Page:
Classical and Statistical definition of Probability

The scope of the classical definition was found to be very limited as it failed to determine the probabilities of certain events in the following circumstances :

  1. When n, the exhaustive outcomes of a random experiment is infinite.
  2. When actual value of n is not known.
  3. When various outcomes of a random experiment are not equally likely.
  4. This definition doesn't lead to any mathematical treatment of probability.

In view of the above shortcomings of the classical definition, an attempt was made to establish a correspondence between relative frequency and the probability of an event when the total number of trials become su1fficiently large.

Definition (R. Von Mises)

If an experiment is repeated n times, under essentially the identical conditions and, if, out of these trials, an event A occurs m times, then the probability that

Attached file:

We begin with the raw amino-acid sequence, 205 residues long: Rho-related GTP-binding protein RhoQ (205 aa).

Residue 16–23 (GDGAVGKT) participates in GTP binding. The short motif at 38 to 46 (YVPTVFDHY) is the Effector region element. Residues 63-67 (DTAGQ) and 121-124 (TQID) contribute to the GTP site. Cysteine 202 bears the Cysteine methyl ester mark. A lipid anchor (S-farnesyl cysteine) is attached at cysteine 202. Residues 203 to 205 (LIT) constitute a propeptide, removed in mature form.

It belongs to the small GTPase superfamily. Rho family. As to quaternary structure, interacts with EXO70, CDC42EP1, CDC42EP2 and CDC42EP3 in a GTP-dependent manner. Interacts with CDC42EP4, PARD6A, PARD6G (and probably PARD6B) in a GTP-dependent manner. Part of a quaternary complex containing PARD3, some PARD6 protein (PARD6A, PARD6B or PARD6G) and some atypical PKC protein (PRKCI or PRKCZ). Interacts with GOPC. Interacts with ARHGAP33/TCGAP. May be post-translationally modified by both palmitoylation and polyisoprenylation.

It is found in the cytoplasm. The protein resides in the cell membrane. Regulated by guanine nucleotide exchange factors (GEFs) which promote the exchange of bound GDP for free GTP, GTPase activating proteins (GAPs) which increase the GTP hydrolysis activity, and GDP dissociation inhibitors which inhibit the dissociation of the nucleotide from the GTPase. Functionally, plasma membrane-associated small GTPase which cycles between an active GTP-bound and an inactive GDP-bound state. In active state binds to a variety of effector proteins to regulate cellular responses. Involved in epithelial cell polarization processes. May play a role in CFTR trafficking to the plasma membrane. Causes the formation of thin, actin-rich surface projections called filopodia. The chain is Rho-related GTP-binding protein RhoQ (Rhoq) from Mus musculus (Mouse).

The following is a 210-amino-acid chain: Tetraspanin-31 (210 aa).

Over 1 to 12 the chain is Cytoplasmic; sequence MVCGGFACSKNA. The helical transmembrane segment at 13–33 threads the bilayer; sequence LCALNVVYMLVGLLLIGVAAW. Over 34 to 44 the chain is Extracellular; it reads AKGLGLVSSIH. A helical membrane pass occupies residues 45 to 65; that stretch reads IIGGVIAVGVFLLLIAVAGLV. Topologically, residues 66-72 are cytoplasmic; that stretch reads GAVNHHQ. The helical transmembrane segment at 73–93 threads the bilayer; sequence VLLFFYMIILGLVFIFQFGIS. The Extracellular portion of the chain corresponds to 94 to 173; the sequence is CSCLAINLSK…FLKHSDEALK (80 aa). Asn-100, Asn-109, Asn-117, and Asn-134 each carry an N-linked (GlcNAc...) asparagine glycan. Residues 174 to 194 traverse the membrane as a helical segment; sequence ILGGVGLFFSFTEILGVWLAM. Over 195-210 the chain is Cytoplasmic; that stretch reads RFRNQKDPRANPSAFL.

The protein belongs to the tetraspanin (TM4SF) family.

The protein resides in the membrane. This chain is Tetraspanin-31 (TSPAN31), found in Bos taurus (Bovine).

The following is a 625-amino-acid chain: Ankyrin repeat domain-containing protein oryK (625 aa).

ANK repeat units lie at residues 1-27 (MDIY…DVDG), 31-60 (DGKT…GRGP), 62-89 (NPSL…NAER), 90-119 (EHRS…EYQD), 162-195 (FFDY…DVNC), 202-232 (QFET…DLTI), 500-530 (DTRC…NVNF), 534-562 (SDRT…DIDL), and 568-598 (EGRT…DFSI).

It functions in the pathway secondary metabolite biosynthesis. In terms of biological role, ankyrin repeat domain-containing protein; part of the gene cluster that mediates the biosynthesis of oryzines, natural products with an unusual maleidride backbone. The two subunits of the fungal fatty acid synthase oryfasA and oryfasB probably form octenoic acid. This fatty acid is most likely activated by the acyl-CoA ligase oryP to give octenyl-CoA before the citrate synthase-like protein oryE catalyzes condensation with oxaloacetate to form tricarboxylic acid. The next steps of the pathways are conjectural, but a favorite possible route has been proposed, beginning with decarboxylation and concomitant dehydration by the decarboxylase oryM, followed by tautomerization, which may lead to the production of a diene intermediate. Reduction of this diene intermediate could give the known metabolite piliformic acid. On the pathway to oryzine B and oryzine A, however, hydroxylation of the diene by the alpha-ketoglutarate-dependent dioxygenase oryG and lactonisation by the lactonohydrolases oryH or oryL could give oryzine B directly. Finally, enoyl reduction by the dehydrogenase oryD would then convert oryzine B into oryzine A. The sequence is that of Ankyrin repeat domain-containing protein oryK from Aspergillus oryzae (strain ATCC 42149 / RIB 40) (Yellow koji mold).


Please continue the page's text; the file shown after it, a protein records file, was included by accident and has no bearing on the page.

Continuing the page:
Definition (R. Von Mises)

This definition of probability is also termed as the empirical definition because the probability of an event is obtained by actual experimentation.

Although, it is seldom possible to obtain the limit of the relative frequency, the ratio m/n can be regarded as a good approximation of the probability of an event for large values of n.

This definition also suffers from the following shortcomings :

  1. The conditions of the experiment may not remain identical, particularly when the number of trials is sufficiently large.
  2. The relative frequency, m/n, may not attain a unique value no matter how large is the total number of trials.
  3. It may not be possible to repeat an experiment a large number of times.
  4. Like the classical definition, this definition doesn't lead to any mathematical treatment of probability.

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